AP: “President Barack Obama is proposing cuts to Social Security as an attempt to compromise with Republicans on the budget. A senior administration official says the budget Obama will offer to Congress next Wednesday would reduce the deficit by $1.8 trillion over 10 years. It includes a revised inflation adjustment called ‘chained CPI’ that would curb cost-of-living increases in Social Security and other benefit programs.”
Politico: “The administration hopes including the cuts — adopting the chained CPI for Social Security and slashing about $400 billion from Medicare over the next decade — can persuade Republicans to roll back the cuts in the sequester and agree to further revenue hikes. In total, the president’s plan would reduce the deficit by $1.8 trillion over ten years.”
Liberal economist Robert Reich does not like that Obama is willing to put chained CPI on the table: He calls it “wrongheaded” and cut a video, too, explaining. “Social Security benefits are already meager for most recipients. The median income of Americans over 65 is less than $20,000 a year. Nearly 70 percent of them depend on Social Security for more than half of this. The average Social Security benefit is less than $15,000 a year,” he writes on Huffington Post. “Besides, Social Security isn't in serious trouble. The Social Security trust fund is flush for at least two decades. If we want to ensure it's there beyond that, there's an easy fix -- just lift the ceiling on income subject to Social Security taxes, which is now $113,700. Why are Democrats even suggesting the inflation adjustment be reduced? Republicans aren't asking for it. Not even Paul Ryan's draconian budget includes it. Democrats invented Social Security and have been protecting it for almost 80 years. They shouldn't be leading the charge against it.”
Joan Walsh of Salon doesn’t like it either, calling it “bad policy” earlier this week when it was floated that the president could include it in his budget, as well as another “futile crusade for compromise with Republicans.”
Today, “Obama hosts the annual Easter Prayer Breakfast at the White House,” USA Today writes.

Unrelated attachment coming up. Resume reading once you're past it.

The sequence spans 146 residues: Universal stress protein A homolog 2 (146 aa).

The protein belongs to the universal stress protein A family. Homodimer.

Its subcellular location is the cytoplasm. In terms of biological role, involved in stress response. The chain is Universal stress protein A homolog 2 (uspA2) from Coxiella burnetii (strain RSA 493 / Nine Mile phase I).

Whoops… First Lady Michelle Obama referred to herself as a “busy, single mother” in a local TV interview. "Believe me, as a busy single mother...or, I shouldn't say 'single' - as a busy mother...," she said, correcting herself. "You know, when you've got the husband who's president, it can feel a little single, but he's there. And as a busy working mom, and before coming to the White House, I was in that position as well - working, driving kids to practice, not having enough time to shop or cook, not having the energy.”
Meanwhile, at a fundraiser in California, President Obama called Attorney General Kamala Harris the “best-looking attorney general in the country,” after calling her both “brilliant” and “tough.” And as the crowd reacted, he added, “It’s true! Come on!”
USA Today: “We can't help but wonder what the first lady is going to think of this.”
Politico: “Obama’s remark set the chattering class atwitter.”
The New York Times noted the backlash from people like Joan Walsh of Salon, Robin Abcarian of the L.A. Times, and Jonathan Chait of New York magazine.
“Chuck Hagel has started a trend: High-ranking officials across the Obama administration are stepping forward to give back a portion of their salaries in solidarity with their staff who face furloughs because of mandatory spending cuts,” USA Today writes. “Secretary of State John Kerry, Attorney General Eric Holder, Treasury Secretary Jacob Lew and Homeland Security Secretary Janet Napolitano all indicated Thursday they would give up a chunk of their salary this year. Defense Secretary Hagel was first out of the box Tuesday announcing his voluntary pay cut. President Obama joined in Wednesday, announcing he would take a 5% pay cut.”
But as First Read has noted, those who haven’t yet agreed to forgo 5% of their salary: Vice President Biden, House Speaker John Boehner, House Majority Leader Eric Cantor, Senate Minority Leader Mitch McConnell.
Pew: 52% say pot should be legalized. Pew writes: “For the first time in more than four decades of polling on the issue, a majority of Americans favor legalizing the use of marijuana.”
A majority of Americans would support U.S. involvement if North Korea attacks South Korea by a 55%-34% margin, according to Gallup.
Eric Holder during a speech yesterday at the National Action Network Convention said some prison sentences are too long: “Too many people go to too many prisons for far too long for no good law enforcement reason. It is time to ask ourselves some fundamental questions about our criminal justice system,” he said, per prepared remarks.
Politico also notes: “The attorney general also painted attempts by Republicans to change electoral vote allocation in certain states as an assault on voting rights.”